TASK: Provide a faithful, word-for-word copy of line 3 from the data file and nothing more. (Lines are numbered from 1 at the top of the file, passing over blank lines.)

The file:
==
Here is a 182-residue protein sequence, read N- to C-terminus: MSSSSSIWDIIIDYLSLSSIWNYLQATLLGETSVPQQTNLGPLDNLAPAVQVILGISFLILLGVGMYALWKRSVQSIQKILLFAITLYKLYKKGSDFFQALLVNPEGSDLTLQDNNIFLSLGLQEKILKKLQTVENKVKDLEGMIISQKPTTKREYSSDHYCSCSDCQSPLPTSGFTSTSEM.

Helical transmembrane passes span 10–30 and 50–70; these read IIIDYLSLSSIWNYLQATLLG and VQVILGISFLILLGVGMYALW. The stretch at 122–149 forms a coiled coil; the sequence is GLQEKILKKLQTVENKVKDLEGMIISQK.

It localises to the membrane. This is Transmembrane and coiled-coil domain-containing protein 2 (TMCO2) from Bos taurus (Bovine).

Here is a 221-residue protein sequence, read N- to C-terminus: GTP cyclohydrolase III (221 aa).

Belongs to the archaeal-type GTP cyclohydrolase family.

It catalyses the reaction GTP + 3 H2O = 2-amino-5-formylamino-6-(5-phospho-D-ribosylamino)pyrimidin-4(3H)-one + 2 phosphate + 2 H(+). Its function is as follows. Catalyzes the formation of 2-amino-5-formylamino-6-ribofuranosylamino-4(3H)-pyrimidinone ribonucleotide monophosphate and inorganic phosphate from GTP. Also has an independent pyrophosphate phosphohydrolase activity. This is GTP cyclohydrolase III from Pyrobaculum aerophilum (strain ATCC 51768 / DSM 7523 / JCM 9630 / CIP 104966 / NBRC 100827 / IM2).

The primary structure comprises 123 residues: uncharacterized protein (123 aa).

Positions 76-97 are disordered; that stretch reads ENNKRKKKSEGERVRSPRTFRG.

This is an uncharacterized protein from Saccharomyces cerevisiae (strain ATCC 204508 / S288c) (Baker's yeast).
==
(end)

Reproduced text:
It localises to the membrane. This is Transmembrane and coiled-coil domain-containing protein 2 (TMCO2) from Bos taurus (Bovine).